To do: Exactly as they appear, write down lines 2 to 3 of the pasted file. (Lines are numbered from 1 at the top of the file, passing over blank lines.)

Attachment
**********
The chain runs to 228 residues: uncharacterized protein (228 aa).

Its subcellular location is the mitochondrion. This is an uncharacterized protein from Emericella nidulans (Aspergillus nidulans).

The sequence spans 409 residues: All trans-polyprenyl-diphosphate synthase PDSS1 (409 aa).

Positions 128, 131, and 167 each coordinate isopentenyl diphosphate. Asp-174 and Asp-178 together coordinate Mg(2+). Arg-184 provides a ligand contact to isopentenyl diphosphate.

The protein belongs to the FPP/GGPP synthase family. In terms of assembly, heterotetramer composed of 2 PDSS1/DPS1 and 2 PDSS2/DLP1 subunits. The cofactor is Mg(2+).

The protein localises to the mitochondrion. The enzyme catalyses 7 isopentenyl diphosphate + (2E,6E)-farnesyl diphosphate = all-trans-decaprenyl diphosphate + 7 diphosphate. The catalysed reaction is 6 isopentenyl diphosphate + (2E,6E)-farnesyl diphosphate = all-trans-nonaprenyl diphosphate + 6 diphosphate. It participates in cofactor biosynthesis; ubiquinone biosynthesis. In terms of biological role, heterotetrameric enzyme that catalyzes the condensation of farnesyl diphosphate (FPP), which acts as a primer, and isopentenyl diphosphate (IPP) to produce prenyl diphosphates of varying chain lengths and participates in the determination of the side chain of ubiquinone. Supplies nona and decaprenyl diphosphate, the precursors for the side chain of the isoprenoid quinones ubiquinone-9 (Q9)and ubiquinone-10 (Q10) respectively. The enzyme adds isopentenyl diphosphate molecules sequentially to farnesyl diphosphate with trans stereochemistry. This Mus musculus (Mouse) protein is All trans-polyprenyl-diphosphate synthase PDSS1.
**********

Its subcellular location is the mitochondrion. This is an uncharacterized protein from Emericella nidulans (Aspergillus nidulans).

The sequence spans 409 residues: All trans-polyprenyl-diphosphate synthase PDSS1 (409 aa).